The Omo River Valley of southern Ethiopia. Home to eight different tribes whose population numbers approximately 200,000. I spent a week exploring this ethnographically rich part of the world in October 2016 and left with two prevailing questions: What is beauty? At what point does modernization and cultural assimilation cross the line from welcomed to […]
Peru is a country of color. There are the terraced hillsides of carefully tended crops whose greens range from basil to emerald to pistachio. There is the Andean sky built like a layer cake of ever-varying blues stacked high into the atmosphere. There are the 3,800 potato varieties plucked out of Peruvian soil whose outer skins range from canary yellow to beige to aubergine. There are the fish markets of Lima with their dark red tuna steaks, mottled brown squids, blush pink whitefish fillets, and mounds of mossy seaweed. And, of course, there are the densely crowded markets from which goods and foods explode out of tiny stalls—white alpaca ponchos and multicolored tablecloths with an orange-pink-green-blue pattern best resembling neon Sour Skittles draped along the walls; vibrant red wool blankets and hand-knit rainbow belts heaped atop chartreuse skirts and cobalt scarves; and bouquets of cilantro sitting alongside spicy scarlet and orange peppers next to mounds of purple potatoes all spilling out onto the sidewalk.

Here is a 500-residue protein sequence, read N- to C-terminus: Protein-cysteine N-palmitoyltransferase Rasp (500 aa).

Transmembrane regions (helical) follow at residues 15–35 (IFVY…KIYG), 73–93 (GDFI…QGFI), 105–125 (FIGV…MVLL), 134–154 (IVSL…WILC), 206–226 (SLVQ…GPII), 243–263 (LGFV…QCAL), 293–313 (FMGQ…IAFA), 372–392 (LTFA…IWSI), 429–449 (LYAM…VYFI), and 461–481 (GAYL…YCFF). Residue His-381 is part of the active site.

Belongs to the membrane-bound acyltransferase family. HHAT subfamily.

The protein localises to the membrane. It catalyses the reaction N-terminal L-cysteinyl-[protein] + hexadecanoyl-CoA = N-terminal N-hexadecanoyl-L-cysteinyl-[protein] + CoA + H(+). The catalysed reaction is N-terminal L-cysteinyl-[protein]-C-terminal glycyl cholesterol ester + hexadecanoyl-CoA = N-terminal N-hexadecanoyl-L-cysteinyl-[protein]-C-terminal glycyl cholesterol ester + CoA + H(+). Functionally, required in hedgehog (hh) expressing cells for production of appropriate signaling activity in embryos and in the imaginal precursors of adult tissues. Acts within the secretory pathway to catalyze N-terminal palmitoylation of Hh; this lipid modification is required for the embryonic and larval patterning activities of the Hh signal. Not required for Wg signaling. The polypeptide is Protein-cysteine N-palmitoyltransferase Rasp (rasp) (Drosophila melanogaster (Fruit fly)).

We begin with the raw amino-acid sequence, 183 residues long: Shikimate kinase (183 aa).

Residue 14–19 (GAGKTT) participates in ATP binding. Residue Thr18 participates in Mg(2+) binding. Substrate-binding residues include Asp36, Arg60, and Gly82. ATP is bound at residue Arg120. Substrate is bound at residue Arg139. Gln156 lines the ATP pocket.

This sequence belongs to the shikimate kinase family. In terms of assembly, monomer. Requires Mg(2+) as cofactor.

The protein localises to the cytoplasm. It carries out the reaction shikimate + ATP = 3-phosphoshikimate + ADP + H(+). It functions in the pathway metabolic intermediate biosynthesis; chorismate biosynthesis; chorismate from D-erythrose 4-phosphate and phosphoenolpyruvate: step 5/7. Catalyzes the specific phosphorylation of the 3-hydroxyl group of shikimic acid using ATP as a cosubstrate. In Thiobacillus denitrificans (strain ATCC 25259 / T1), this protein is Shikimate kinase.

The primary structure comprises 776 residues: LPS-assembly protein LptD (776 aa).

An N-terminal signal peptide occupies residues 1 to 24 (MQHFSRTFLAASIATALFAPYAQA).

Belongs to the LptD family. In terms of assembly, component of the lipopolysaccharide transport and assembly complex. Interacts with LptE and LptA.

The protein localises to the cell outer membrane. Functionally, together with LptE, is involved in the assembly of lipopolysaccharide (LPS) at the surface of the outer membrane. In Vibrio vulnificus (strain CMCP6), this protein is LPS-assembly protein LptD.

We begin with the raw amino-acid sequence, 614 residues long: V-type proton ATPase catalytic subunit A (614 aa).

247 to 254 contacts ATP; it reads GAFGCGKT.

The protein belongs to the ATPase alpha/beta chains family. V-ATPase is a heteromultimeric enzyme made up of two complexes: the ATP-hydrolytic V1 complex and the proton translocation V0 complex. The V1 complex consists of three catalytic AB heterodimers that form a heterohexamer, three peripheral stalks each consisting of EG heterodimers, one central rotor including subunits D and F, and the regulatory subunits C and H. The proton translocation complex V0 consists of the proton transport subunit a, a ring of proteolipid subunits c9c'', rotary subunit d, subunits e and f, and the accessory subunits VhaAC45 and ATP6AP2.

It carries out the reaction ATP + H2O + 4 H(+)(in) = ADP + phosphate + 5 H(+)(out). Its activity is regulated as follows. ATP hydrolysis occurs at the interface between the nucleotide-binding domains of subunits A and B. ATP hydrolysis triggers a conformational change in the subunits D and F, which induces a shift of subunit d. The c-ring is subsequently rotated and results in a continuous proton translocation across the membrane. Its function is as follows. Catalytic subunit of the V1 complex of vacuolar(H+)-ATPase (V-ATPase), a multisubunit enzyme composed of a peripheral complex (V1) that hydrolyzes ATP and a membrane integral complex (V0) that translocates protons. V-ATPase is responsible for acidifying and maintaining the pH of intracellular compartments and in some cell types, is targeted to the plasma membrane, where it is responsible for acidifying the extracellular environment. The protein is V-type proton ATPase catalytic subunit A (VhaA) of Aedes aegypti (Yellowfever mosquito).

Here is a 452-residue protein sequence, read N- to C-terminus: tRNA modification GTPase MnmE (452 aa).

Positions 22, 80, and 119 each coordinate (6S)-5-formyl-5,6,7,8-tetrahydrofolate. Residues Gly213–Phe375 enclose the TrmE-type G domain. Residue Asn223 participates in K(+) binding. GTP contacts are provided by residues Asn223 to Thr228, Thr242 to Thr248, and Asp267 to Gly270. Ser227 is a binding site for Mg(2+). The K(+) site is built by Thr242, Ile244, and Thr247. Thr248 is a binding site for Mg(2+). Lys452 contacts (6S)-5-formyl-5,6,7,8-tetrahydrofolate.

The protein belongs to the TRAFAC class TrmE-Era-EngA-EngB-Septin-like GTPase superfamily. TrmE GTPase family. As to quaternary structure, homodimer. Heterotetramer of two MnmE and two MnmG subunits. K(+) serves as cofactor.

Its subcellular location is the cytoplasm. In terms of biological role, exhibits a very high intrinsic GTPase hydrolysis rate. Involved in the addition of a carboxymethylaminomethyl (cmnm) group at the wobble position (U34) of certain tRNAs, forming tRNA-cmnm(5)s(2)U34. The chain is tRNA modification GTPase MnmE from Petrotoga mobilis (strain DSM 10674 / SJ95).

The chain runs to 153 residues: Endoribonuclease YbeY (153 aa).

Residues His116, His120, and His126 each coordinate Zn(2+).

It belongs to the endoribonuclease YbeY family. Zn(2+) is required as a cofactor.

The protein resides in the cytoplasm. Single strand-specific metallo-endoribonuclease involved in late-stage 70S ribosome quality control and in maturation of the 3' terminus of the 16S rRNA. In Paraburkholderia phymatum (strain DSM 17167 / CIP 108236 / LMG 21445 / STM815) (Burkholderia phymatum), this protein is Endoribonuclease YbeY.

The eyes feast in Peru.
When thinking back on my various travels, an inanimate object usually comes to mind to summarize the place—Florence’s Duomo, Cambodia’s Temples of Angkor, the fjords of Western Norway. Not so Morocco. I returned from that colorful country last week filled with slivers of stories of the lives of people with whom I intersected for only a moment or two as I passed through their world. The varied fabrics of their personalities left me with a fondness for the country that no dazzling riad or crumbling kasbah could similarly impart.